Senate panel will move resolution Tuesday to break Tuberville’s hold on military nominees

Senate Majority Leader Chuck Schumer (D-N.Y.) announced Monday that the Senate Rules Committee will mark up a resolution Tuesday to confirm more than 350 nonpolitical military promotions at once, circumventing a hold that Alabama Sen. Tommy Tuberville (R) has had in place for nine months to protest the Pentagon’s abortion policy.

The Democratic leader said once the Rules Committee approves the measure, he will bring it to the Senate floor for a vote “as soon as possible.”

“I know some Republicans have been trying to work with Sen. Tuberville over the past week to find some last-ditch solution but he seems to remain ironclad in his stubbornness. So tomorrow the Senate Rules Committee, led by Sen. [Amy] Klobuchar [D-Minn.], will mark up a resolution allowing the Senate to quickly confirm the promotions currently blocked by Tuberville,” Schumer told colleagues.

He thanked Senate Armed Services Committee Chair Jack Reed (D-R.I.) for working on the resolution and expressed hope that it will pick up the nine Republican votes needed to pass the Senate.

“If Sen. Tuberville continues his blanket holds on military nominations, if he won’t even listen to members of his own side of the aisle, I will bring Sen. Reed’s resolution to the floor for a vote as soon as possible. That way, we can end Sen. Tuberville’s farce and quickly confirm the over 350 military promotions,” Schumer said.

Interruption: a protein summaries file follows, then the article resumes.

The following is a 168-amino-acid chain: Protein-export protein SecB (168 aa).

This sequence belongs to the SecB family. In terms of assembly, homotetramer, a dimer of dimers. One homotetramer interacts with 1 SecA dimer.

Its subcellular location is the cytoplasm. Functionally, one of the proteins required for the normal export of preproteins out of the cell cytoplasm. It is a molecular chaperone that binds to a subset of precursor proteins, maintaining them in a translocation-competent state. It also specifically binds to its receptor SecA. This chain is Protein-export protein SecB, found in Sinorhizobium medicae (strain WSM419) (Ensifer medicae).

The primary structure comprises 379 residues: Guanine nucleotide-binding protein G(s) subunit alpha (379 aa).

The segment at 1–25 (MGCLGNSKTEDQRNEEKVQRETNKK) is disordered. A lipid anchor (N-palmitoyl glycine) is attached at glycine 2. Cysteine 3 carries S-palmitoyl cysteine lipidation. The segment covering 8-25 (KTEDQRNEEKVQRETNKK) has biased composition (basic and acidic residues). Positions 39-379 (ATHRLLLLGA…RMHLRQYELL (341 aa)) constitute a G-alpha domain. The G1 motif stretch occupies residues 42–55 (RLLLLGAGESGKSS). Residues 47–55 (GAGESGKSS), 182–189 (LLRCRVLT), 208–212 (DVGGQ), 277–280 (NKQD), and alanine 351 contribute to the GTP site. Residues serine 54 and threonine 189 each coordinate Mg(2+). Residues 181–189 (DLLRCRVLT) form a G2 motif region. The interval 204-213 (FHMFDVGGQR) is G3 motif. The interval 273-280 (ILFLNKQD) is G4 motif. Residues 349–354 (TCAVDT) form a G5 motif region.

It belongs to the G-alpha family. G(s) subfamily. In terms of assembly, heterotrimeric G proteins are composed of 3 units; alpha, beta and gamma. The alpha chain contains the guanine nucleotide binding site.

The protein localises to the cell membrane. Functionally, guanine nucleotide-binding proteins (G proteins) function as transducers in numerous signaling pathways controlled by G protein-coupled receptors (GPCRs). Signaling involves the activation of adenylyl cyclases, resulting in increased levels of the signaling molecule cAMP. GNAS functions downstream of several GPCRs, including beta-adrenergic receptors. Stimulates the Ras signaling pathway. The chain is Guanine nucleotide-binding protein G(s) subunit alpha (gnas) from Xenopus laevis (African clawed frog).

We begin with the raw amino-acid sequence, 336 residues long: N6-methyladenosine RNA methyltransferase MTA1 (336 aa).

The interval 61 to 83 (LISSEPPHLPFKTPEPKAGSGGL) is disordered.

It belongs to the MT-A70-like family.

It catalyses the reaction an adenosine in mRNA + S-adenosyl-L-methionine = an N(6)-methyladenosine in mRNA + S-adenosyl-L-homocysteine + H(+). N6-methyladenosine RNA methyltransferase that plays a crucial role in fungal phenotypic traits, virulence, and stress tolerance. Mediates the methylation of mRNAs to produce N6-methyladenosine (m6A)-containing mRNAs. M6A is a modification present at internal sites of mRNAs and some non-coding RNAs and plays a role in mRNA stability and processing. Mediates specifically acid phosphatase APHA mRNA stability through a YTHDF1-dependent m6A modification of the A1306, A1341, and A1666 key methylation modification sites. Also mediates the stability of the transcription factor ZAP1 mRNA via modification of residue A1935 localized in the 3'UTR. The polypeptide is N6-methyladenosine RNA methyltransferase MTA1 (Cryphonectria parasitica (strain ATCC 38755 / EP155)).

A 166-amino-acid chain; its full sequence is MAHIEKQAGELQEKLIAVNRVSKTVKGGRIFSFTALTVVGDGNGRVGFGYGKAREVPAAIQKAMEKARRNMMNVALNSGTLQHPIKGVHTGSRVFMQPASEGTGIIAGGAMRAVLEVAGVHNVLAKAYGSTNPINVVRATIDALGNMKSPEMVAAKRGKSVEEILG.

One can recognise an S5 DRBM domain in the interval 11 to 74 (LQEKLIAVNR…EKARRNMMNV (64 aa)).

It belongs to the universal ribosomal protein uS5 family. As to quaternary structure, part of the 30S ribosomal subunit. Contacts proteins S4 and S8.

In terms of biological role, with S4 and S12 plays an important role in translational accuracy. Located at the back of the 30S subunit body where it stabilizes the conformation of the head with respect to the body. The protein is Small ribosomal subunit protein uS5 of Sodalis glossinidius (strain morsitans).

“We can finally move them to their rightful promotions,” he said.

It remains an open question, however, whether Schumer will get enough Republican support for the standing order resolution, which would change Senate procedure for confirming nonpolitical military promotions for the rest of the 118th Congress.

Sen. Rick Scott (R-Fla.) last week called on Senate GOP leaders to support Tuberville and warned it would be a “mistake” to support the Democratic resolution to allow more than 300 promotions to be confirmed in one batch.

The standing order resolution, if passed, would not apply to top-level commanders such as members of the Joint Chiefs of Staff or candidates nominated to lead a combatant command.

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